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dated: 2022-11-19 19:55:39 .
(Bloomberg) — While some of Wall Street’s old guard are having an “I told you so” moment after the collapse of Sam Bankman-Fried’s FTX, futures exchanges aren’t giving up on crypto.
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Terry Duffy, CEO of CME Group Inc., who has been one of Bankman-Fried’s harshest critics, said he would not stop crypto futures trading just because of “one bad actor.” Cboe Global Markets, another Chicago stock exchange, and software vendor Trading Technologies also re-entered digital assets after FTX’s decline.
“I’m not ready to say I would delist him,” Duffy, 64, said in an interview this week, recalling his spat with Bankman-Fried at an industry event in March. “We’ve introduced innovative products, but what we don’t do is be ruthless.”
Futures executives expressed concern about FTX’s business model before the collapse. The FTX bankruptcy caused potentially billions of dollars in losses for millions of account holders and sparked investigations into allegations of abuse. It also snagged one of the biggest lenders in the crypto industry, Genesis, as well as Gemini, which halted buyouts, and BlockFi — a lender previously bailed out by FTX.
“These events reinforce our strategy,” Chris Isaacson, Cboe’s chief operating officer and chairman of the digital committee, said in an interview Friday. “If ever there was a time to build confidence in markets and strengthen digital assets, it’s now. That’s what we stand for.”
Isaacson said Cboe will continue to trade crypto futures. Jason Shaffer, executive vice president of product management at Trading Technologies, said his company will also stay the course and that users want to work with cryptocurrencies the same way they trade other currencies.
At a Futures Industry Association event this week, conference attendees compared FTX’s collapse to energy trader Enron Corp., which collapsed in 2001 and became a symbol of corporate fraud. And Christy Goldsmith Romero of the Commodity Futures Trading Commission went so far as to draw parallels with the global financial crisis, saying the crypto industry is opaque, complex, leveraged and full of unregulated products that led to the 2008 crash.
Bankman-Fried was the initiator of the failed campaign to penetrate traditional finance. He suggested handling every step of a crypto derivatives transaction: clearing trades and removing middlemen who, in many cases, help spread risk. If the CFTC were to approve the plan, the plan could increase risks to traditional industries and disrupt business models like CMEs, which have been around since the late 1800s.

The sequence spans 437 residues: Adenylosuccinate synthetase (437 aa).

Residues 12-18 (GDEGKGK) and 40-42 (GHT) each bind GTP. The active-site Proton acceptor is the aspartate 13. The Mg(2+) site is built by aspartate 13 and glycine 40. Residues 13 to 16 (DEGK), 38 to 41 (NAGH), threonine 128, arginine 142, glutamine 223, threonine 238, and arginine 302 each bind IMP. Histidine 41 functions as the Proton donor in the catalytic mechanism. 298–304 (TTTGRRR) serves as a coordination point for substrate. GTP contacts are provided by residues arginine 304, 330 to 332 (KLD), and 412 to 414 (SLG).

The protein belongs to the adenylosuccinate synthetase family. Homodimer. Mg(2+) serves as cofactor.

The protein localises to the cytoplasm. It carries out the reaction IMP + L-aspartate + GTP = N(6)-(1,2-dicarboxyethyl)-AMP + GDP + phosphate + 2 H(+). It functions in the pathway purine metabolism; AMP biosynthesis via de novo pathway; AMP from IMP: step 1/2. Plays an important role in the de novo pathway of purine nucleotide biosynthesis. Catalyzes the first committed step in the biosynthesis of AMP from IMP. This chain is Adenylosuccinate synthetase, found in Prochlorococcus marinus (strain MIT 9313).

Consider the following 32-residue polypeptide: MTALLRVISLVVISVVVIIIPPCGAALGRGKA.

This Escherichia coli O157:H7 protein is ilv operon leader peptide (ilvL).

The plan drew attacks from Wall Street firms and prompted calls for greater oversight of Bankman-Fried’s company and its competitors. The idea is “day one garbage,” Duffy said. “I’m surprised so many people were delighted by his nonsense.”
Another critic of the plan was ICE founder and CEO Jeff Sprecher. At an FIA event in Chicago on Tuesday, he said, “In general, you can’t have an exchange, a market maker and a clearing and settlement organization all under the same roof.”
Read more: FTX’s Crypto Kids Get Perilously Close to Upending Futures
Bankman-Fried, 30, was a major contributor to the Democratic Party. He has given nearly $40 million to candidates in the past two years, almost all of it to Democrats, and has visited lawmakers to influence the development of crypto regulations.
Duffy said he hoped politicians who received Bankman-Fried’s donations would pay it back, adding, “I was never involved in the whole thing.” The politicians who took his money will quickly show “that they are not under his influence,” the speaker said.
Regulators are investigating whether Bankman-Fried and his staff embezzled client funds, and the collapse of his firm adds even more urgency to Washington’s efforts to transform the CFTC into a top crypto watchdog, agency chairman Rostin Behnam said. in an interview at an FIA event. While the industry can breathe a sigh of relief for now, it will bounce back when confidence returns, said Ram Vittal, CEO of Marex Group North America, a futures and options broker partnered with Coinbase.
“What is the ingredient that will be the spark?” Vittal asked. “It’s a real regulatory framework that allows everyone a lot more confidence so that some of these things like FTX don’t happen.”
Rob Creamer, CEO of Chicago-based proprietary trader Geneva Trading and chairman of the FIA’s Master Traders Group, said there could also be opportunities.
“It’s dangerous to say that crypto or the underlying technology has no value because Sam did X, Y or Z,” he said. “Given what happened after Enron, there could be many opportunities for a serious company with strong leadership to pick up the pieces of FTX.”
– With the support of Yueqi Yang.
(Correct Jason Shaffer’s title in paragraph six.)
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FTX Mayhem fails to scare future exchanges away from crypto
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